Walker recorded for Rounder Records for a time, then joined back up with Bromberg on his Hightone label, where he released the album, Blues, a sizzling disc that was much more than it's generic title indicated.  While at Hightone, Walker was able to reissue several of his earlier albums (Someday You'll Have These Blues and The Bottom Of The Top) on Hightone to much acclaim.  He also recorded a couple of solid discs for Black Top in the mid 90's.

In the late 90's, Walker teamed with Lonnie Brooks, Ervin Charles, and Long John Hunter for the essential Alligator Records release, Lone Star Shootout, as good a disc of modern Texas blues as you'll ever hear.  In 2002, Walker put together a big band and released Live at Biscuits and Blues.  His last release was for the Delta Groove label, called Going Back Home, in 2007.

Throughout his career, Walker recorded many classic tunes, such as "Hello My Darling," "The Bottom of the Top," "Hey Hey Baby's Gone," "Brother, Go Ahead and Take Her" (later recorded by Joe Louis Walker), my favorite tune "Tough As I Want To Be" (later recorded by Lowell Fulson), "Don't Be Afraid of the Dark" (later recorded by Robert Cray), and "I Got A Sweet Tooth."  Check out one of Walker's earlier recordings for Fantasy, a reworking of Sam Cooke's soul classic, "Laughin' and Clownin'," which really showcases his guitar playing and soulful vocal style.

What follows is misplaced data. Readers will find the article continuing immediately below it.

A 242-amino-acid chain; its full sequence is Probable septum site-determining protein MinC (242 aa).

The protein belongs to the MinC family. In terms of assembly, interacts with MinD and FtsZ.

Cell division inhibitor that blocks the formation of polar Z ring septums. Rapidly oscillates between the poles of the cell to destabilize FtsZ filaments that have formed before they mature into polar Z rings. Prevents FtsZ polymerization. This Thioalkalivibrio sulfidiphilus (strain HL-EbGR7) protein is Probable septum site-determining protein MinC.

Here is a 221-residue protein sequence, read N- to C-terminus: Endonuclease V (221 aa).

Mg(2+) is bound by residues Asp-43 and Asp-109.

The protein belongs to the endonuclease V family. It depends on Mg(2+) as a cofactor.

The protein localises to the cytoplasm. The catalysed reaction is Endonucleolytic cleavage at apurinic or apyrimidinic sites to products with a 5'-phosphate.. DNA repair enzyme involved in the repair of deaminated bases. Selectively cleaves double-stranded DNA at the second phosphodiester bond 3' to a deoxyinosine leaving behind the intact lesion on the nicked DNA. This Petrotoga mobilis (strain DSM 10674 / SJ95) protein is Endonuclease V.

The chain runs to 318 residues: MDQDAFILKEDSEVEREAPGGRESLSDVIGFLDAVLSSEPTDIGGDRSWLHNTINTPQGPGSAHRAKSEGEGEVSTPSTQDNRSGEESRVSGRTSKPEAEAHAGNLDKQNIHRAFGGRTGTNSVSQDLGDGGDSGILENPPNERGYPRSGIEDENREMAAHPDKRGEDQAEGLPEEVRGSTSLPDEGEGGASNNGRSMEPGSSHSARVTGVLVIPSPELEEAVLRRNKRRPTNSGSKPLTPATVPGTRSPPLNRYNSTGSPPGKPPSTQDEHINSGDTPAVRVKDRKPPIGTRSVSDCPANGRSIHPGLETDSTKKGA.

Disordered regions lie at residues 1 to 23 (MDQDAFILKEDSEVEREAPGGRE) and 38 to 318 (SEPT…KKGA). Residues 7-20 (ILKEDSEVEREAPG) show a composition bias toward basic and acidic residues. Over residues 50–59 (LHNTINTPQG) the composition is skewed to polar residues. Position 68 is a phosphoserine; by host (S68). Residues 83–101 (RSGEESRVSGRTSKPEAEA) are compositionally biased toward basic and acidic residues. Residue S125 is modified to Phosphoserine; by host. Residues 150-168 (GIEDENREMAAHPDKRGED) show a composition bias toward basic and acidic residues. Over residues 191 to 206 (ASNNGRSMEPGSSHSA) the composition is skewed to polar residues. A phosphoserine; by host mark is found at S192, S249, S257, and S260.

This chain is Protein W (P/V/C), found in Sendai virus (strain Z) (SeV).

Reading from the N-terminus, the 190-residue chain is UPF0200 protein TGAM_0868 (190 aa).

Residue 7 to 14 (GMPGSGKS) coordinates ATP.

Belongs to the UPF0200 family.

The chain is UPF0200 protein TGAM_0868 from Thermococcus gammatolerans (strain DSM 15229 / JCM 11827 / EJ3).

If you're not familiar with Phillip Walker's music, do yourself a favor and check out a couple of his discs. He didn't record nearly enough, but all of his releases are excellent and each offers a variety of styles. He could play deep soul as well as deep blues. My personal favorites are The Bottom Of The Top and Working Girl Blues.